How Much Hate Is Actually Out There?

There’s nothing like reading about hate crimes during your Monday morning work out. Seriously, there’s nothing like it. While “ellipticizing” to nowhere for 28 minutes I read, among other articles, two recent pieces on hate crimes in the most recent issue of Utne Reader. The first, “A Conspiracy of Hate,” is by Larry Keller and was originally published in the Intelligence Report. The second, “The Paranoid Center,” is by Jesse Walker and was originally published in Reason.

For those who know me well, I generally walk right in the middle of the view points professed by the Southern Poverty Law Center’s Intelligence Report and those offered by the Libertarian publication Reason. The straddling is in no way meant to prevent taking sides, and in this case I have to side (mostly) with Keller’s assertion that militia-related activity is on the rise again.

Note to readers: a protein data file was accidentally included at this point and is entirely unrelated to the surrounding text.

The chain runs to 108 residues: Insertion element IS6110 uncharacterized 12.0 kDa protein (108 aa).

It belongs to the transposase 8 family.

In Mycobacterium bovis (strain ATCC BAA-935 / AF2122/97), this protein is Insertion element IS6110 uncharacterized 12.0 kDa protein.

Keller points out that, “Over the past year, men with antigovernment, racist, anti-Semitic, or pro-militia views have been linked to a series of high-profile murders.” This is indisputable, though I doubt any sort of coordinated activity is underway here.  Both of these articles focus more on organized militia activity and the influence of media on these groups.

But, I’ve noticed a few random personal incidents as well. Recently in St. Louis a group of homosexual men were beaten leaving a gay club, just for being gay. Other such events have been noted online and in newspapers. I don’t know if these types of crimes are actually on the rise but I do firmly believe that the election of a black president has awoken some beasts. Add to this the fact that some people actually believe Obama is a Muslim (what’s wrong with that?) and that he was born in Africa (only technically a problem) and you have the ingredients for ignorance-driven revolt by heavily armed lunatics.